Locks and Blocking Operations
Locking and blocking operations will often be problematic when they’re taking unexpectedly long to execute in a process that’s constantly receiving new tasks.
One of the most common examples I’ve seen is a process blocking while accepting a connection or waiting for messages with TCP sockets.
During blocking operations of this kind, messages are free to pile up in the message queue.
One particularly bad example was in a pool manager for HTTP connections that I had written in a fork of the lhttpc library. It worked fine in most test cases we had, and we even had a connection timeout set to 10 milliseconds to be sure it never took too long 3.
After a few weeks of perfect uptime, the HTTP client pool caused an outage when one of the remote servers went down.
The reason behind this degradation was that when the remote server would go down, all of a sudden, all connecting operations would take at least 10 milliseconds, the time before which the connection attempt is given up on. With around 9,000 messages per second to the central process, each usually taking under 5 milliseconds, the impact became similar to
roughly 18,000 messages a second and things got out of hand.
The solution we came up with was to leave the task of connecting to the caller process, and enforce the limits as if the manager had done it on its own. The blocking operations were now distributed to all users of the library, and even less work was required to be done by the manager, now free to accept more requests.
一个我见过最常见的例子：一个进程为了接受连接(accepting a connection)或等待TCP sockets消息而阻塞着。
另一个是非常糟糕的例子：我写的一个lhttpc 库(a fork of the lhttpc)用于HTTP连接的进程池管理。 它在绝大多数test cases里都工作正常，我们甚至把一个连接的timeout设置为10ms，来确保它不会花太多时间。
完美地运行了几个星期后，一个远程服务器崩溃了，引起了HTTP进程池(HTTP client pool)中断。
When there is any point of your program that ends up being a central hub for receiving messages, lengthy tasks should be moved out of there if possible. Handling predictable overload 4 situations by adding more processes — which either handle the blocking operations or instead act as a buffer while the "main" process blocks — is often a good idea.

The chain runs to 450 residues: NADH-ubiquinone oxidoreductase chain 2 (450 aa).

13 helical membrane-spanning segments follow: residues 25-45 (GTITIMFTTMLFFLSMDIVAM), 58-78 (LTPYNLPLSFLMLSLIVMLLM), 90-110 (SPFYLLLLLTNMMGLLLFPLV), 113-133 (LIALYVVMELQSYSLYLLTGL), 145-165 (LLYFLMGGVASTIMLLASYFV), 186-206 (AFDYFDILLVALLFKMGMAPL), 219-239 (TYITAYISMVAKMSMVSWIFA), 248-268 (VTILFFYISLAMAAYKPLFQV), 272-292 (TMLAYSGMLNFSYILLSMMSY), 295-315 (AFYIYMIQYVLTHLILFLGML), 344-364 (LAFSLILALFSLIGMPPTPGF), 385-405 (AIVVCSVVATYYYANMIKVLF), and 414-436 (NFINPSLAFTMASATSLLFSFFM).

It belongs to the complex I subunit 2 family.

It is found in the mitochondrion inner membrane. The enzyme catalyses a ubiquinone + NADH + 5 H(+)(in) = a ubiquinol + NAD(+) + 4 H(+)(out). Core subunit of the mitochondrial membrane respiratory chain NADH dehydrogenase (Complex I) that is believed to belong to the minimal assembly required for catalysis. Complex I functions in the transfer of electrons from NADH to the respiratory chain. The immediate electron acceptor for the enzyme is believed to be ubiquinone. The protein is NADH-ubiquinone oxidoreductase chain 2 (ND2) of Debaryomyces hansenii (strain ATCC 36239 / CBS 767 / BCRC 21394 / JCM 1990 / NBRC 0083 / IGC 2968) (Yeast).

There will be increased complexity in managing more processes for activities that aren’t intrinsically concurrent, so make sure you need them before programming defensively.
Another option is to transform the blocking task into an asynchronous one. If the type of work allows it, start the long-running job and keep a token that identifies it uniquely, along with the original requester you’re doing work for. When the resource is available, have it send a message back to the server with the aforementioned token. The server will eventually get the message, match the token to the requester, and answer back, without being blocked by other requests in the mean time. 5
This option tends to be more obscure than using many processes and can quickly devolve into callback hell, but may use fewer resources.
 10 milliseconds is very short, but was fine for collocated servers used for real-time bidding.
 Something you know for a fact gets overloaded in production
 The redo application is an example of a library doing this, in its redo_block module. The [underdocumented] module turns a pipelined connection into a blocking one, but does so while maintaining pipeline
aspects to the caller — this allows the caller to know that only one call failed when a timeout occurs, not all of the in-transit ones, without having the server stop accepting requests.
[注5]：redo application就是这样的示例，在redo_block模块中...The [underdocumented] module turns a pipelined connection into a blocking one, but does so while maintaining pipeline
aspects to the caller — this allows the caller to know that only one call failed when a timeout occurs, not all of the in-transit ones, without having the server stop accepting requests.【求助，这段怎么译啊】